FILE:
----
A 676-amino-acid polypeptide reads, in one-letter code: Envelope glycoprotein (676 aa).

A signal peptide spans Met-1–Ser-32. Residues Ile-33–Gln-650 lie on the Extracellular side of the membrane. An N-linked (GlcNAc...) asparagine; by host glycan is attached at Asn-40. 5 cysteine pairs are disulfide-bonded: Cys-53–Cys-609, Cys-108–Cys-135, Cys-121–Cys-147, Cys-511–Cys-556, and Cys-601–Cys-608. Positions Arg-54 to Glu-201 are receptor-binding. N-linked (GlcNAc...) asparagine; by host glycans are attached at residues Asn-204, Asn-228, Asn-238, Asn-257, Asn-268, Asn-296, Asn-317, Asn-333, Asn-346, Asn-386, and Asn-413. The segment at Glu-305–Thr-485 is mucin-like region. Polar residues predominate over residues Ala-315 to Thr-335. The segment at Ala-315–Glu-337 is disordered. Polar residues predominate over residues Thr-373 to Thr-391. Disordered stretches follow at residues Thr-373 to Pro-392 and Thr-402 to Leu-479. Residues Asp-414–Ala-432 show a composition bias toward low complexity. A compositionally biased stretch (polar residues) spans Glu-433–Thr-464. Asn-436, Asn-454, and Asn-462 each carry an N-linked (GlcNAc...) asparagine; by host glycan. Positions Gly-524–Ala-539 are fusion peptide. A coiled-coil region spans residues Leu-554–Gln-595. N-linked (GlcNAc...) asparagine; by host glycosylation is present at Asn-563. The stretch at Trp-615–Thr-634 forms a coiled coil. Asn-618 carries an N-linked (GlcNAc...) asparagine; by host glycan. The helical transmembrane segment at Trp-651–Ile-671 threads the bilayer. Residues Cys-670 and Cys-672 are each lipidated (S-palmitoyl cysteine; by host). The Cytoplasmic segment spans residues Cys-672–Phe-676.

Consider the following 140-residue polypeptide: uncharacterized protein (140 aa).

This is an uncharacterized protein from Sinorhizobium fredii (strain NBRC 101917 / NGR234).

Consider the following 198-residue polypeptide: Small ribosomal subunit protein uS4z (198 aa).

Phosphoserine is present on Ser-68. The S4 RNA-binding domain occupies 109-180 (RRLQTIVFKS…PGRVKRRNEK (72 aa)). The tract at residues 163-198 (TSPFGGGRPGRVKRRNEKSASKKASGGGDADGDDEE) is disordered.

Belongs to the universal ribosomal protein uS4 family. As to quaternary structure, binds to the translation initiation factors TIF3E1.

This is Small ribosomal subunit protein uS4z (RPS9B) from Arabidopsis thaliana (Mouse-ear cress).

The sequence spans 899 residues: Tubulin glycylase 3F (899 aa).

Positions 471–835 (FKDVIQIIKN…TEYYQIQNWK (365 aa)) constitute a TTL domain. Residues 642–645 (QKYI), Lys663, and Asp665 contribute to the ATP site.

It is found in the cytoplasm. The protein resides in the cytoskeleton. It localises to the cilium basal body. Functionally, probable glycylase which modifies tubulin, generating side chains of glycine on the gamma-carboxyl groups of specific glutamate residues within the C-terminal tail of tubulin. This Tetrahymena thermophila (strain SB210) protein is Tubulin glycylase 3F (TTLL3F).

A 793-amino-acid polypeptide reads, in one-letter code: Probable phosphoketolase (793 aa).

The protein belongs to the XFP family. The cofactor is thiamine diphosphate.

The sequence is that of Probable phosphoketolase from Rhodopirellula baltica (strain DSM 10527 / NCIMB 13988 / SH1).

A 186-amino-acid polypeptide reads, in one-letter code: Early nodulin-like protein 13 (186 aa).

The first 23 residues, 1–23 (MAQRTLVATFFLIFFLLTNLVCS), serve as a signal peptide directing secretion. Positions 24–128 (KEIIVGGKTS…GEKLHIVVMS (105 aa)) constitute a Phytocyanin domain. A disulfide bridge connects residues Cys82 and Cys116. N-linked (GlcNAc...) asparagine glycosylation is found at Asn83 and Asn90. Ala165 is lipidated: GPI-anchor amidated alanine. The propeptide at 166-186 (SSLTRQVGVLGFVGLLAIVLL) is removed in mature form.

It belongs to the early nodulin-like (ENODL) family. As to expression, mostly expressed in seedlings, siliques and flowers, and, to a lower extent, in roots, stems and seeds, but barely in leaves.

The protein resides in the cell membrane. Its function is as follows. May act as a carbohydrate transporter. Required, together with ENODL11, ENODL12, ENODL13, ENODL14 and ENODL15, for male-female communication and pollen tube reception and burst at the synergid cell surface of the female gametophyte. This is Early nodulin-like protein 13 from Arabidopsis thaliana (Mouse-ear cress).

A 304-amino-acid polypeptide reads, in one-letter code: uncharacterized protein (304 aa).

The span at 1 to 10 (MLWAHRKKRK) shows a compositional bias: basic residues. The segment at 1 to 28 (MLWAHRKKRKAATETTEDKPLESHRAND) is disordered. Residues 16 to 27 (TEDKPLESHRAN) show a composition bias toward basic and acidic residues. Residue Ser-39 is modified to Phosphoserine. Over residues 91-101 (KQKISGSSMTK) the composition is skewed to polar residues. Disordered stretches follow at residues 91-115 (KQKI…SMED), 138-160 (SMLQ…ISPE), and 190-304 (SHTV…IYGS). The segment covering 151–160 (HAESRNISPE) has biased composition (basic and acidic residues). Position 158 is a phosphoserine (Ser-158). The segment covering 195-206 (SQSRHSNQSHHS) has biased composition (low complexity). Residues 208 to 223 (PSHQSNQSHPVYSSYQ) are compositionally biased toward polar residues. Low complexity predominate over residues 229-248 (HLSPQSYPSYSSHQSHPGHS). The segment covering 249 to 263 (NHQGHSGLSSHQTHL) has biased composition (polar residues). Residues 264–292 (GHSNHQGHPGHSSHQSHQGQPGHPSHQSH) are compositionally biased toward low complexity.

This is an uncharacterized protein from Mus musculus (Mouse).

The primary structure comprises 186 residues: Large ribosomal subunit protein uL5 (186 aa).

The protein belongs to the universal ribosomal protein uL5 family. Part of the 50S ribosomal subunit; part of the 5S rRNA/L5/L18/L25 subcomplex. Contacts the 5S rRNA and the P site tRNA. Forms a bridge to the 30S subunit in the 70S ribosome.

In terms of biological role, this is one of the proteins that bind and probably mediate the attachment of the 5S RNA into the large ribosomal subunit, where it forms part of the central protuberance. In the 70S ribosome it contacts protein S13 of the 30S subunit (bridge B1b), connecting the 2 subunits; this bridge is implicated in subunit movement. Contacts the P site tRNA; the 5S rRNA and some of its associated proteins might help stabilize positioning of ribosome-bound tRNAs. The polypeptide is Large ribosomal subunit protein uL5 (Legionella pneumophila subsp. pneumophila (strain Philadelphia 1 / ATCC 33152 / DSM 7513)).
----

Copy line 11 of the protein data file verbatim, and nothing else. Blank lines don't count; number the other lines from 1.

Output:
It is found in the cytoplasm. The protein resides in the cytoskeleton. It localises to the cilium basal body. Functionally, probable glycylase which modifies tubulin, generating side chains of glycine on the gamma-carboxyl groups of specific glutamate residues within the C-terminal tail of tubulin. This Tetrahymena thermophila (strain SB210) protein is Tubulin glycylase 3F (TTLL3F).